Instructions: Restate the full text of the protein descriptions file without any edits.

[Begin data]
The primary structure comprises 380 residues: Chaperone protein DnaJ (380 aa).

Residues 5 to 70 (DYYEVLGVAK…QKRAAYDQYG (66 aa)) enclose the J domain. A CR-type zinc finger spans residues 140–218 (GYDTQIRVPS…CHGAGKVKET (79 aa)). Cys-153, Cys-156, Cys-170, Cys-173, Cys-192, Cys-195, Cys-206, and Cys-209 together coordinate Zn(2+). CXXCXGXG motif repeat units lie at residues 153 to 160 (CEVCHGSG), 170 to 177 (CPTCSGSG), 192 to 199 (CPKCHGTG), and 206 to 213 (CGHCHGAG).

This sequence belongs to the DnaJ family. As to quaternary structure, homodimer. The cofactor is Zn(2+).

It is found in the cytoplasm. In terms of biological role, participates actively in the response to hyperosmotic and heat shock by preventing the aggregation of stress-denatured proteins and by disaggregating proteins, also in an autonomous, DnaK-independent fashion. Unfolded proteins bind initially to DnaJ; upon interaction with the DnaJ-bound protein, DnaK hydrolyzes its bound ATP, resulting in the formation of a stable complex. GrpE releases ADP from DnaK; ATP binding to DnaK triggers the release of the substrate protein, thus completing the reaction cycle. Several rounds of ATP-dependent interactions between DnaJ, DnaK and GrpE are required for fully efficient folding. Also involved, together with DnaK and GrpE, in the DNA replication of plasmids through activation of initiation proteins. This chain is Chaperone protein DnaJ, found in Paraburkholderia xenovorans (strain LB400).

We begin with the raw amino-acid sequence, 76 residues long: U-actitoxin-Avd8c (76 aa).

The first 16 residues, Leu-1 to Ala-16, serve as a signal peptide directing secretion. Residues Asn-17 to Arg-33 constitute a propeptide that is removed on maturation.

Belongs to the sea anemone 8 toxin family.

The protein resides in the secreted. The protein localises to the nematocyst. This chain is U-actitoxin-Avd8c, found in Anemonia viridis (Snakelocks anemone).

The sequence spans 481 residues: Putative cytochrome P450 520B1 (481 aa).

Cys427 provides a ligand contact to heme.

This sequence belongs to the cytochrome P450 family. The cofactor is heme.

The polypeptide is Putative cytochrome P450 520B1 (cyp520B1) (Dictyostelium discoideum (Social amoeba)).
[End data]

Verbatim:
The primary structure comprises 380 residues: Chaperone protein DnaJ (380 aa).

Residues 5 to 70 (DYYEVLGVAK…QKRAAYDQYG (66 aa)) enclose the J domain. A CR-type zinc finger spans residues 140–218 (GYDTQIRVPS…CHGAGKVKET (79 aa)). Cys-153, Cys-156, Cys-170, Cys-173, Cys-192, Cys-195, Cys-206, and Cys-209 together coordinate Zn(2+). CXXCXGXG motif repeat units lie at residues 153 to 160 (CEVCHGSG), 170 to 177 (CPTCSGSG), 192 to 199 (CPKCHGTG), and 206 to 213 (CGHCHGAG).

This sequence belongs to the DnaJ family. As to quaternary structure, homodimer. The cofactor is Zn(2+).

It is found in the cytoplasm. In terms of biological role, participates actively in the response to hyperosmotic and heat shock by preventing the aggregation of stress-denatured proteins and by disaggregating proteins, also in an autonomous, DnaK-independent fashion. Unfolded proteins bind initially to DnaJ; upon interaction with the DnaJ-bound protein, DnaK hydrolyzes its bound ATP, resulting in the formation of a stable complex. GrpE releases ADP from DnaK; ATP binding to DnaK triggers the release of the substrate protein, thus completing the reaction cycle. Several rounds of ATP-dependent interactions between DnaJ, DnaK and GrpE are required for fully efficient folding. Also involved, together with DnaK and GrpE, in the DNA replication of plasmids through activation of initiation proteins. This chain is Chaperone protein DnaJ, found in Paraburkholderia xenovorans (strain LB400).

We begin with the raw amino-acid sequence, 76 residues long: U-actitoxin-Avd8c (76 aa).

The first 16 residues, Leu-1 to Ala-16, serve as a signal peptide directing secretion. Residues Asn-17 to Arg-33 constitute a propeptide that is removed on maturation.

Belongs to the sea anemone 8 toxin family.

The protein resides in the secreted. The protein localises to the nematocyst. This chain is U-actitoxin-Avd8c, found in Anemonia viridis (Snakelocks anemone).

The sequence spans 481 residues: Putative cytochrome P450 520B1 (481 aa).

Cys427 provides a ligand contact to heme.

This sequence belongs to the cytochrome P450 family. The cofactor is heme.

The polypeptide is Putative cytochrome P450 520B1 (cyp520B1) (Dictyostelium discoideum (Social amoeba)).